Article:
And in Iraq we remain stuck almost 3.5 years later trying to enforce peace and democracy at gunpoint. And we are stuck, no two ways about it. We can't pull out, or those terrorists (who were not there until we invaded) might claim victory. In taking this approach we have basically ceded control of our military (& foreign policy) to the terrorists. They get to say when it's quitting time not us. Meanwhile our staying there is only fueling the violence of those factions that want us out. A number of cultural and communication challenges, not to mention some president approved aggressive interrogation tactics, have led our troops to engage in a number of actions that were viewed as highly offensive by many Iraqis (Abu Gharib...). So the longer we stay the worse it gets. And the worse it gets the more determined our president is to "stay the course".

Yup Bin Laden's got you by the balls Mr. President. He had that Zarqawi fellow tie up your military for 3 years. 150,000 troops pinned down in Iraq with 2+ US soldiers dying each day and our military now spending over $400 million a day. We recently got Zarqawi, but by them the violence lawlessness and killings had taken on a life of their own. But hey, you were the one that told them to "Bring it on."

Moreover contrary to all the happy talk we've heard from this administration (we have turned so many corners, I'm dizzy) about all the progress in Iraq, we have not been able to provide significant or substantial reconstruction aid (which is one thing we could have achieved that might have won more Iraqis to our cause) because of the miserable security situation. Electricity and water supplies are down. Heck we can't even get as much oil production going as Saddam did while under UN sanctions. Individual militias and insurgents are running rampant throughout select provinces.

Our military is very good at destroying armies and quite good at precision bombing, but in fact the job we have given them of occupying and securing Iraq against insurgents and forestalling a civil war has been and continues to be an impossible job. Obviously there is no simple way to positively identify terrorists or insurgents in a crowd (before they strike), even if they speak perfect English so it is no wonder that our troops have a difficult time dealing safely and respectfully with the general Iraqi populace. Even more disturbing, the uniform leadership of the military has been cowed and broken by a civilian leadership that doesn't understand (or care to understand) what the military is or is not capable of. It is frankly a disgrace that nobody (aside from a couple foot soldiers) has been held accountable for the serious and persistent errors of leadership that have occurred in the last 3.5 years. And our leaders wonder why we are not meeting our military recruiting goals...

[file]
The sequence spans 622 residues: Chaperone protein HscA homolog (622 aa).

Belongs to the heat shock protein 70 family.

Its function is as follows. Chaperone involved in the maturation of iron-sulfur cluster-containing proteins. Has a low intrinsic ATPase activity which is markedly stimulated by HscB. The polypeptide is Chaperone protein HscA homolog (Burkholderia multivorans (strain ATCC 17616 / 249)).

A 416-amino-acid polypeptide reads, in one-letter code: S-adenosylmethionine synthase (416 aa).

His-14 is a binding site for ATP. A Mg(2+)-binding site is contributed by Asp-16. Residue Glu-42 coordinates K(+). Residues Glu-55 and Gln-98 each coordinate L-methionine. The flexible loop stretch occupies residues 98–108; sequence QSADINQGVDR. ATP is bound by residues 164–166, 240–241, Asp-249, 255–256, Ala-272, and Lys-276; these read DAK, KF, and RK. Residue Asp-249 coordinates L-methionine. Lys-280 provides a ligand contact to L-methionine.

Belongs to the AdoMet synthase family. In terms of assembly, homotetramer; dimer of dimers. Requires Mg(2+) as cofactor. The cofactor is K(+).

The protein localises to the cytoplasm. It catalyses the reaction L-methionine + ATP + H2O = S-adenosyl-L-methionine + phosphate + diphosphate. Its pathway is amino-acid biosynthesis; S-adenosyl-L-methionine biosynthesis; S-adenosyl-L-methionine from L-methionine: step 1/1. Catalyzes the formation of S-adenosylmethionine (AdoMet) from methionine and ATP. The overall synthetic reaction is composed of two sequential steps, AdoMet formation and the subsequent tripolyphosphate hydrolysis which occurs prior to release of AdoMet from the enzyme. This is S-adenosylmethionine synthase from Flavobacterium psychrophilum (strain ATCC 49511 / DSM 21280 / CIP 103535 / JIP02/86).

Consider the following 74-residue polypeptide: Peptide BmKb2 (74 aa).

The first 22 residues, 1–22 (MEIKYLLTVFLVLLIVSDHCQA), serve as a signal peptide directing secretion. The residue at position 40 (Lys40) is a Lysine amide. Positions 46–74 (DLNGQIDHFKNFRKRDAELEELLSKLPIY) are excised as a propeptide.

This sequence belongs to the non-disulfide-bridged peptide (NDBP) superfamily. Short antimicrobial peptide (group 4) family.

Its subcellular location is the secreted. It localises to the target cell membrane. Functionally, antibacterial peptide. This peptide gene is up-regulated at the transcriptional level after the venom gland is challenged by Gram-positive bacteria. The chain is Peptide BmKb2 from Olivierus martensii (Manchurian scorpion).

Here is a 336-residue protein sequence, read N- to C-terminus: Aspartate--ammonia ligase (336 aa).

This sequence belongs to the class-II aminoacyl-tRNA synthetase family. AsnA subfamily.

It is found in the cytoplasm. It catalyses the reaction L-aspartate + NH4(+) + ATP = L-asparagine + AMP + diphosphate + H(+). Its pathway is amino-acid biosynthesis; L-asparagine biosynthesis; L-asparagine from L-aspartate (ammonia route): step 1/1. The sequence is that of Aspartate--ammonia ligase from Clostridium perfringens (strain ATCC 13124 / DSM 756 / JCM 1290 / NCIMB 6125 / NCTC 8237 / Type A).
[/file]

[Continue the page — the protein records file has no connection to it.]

If only 2,500 American fighting men and women hadn't died since (not to mention the 45,000 innocent Iraqi civilian deaths) that day Bush appeared in front of the Mission Accomplished banner.

Meanwhile, the government has been so distracted that we have not taken nearly enough steps towards real, measurable security in terms of screening and control of our ports and boarders, securing loose nukes around the world, removing barriers to communication between intelligence and law enforcement agencies or even the simple things like creating (and sharing) a single database of known and suspected terrorists. And we all know that if a terrorist attack were ever to occur (which the president and vice-president like to remind us (just before elections) is a matter of when not if) we can count on zero help from FEMA.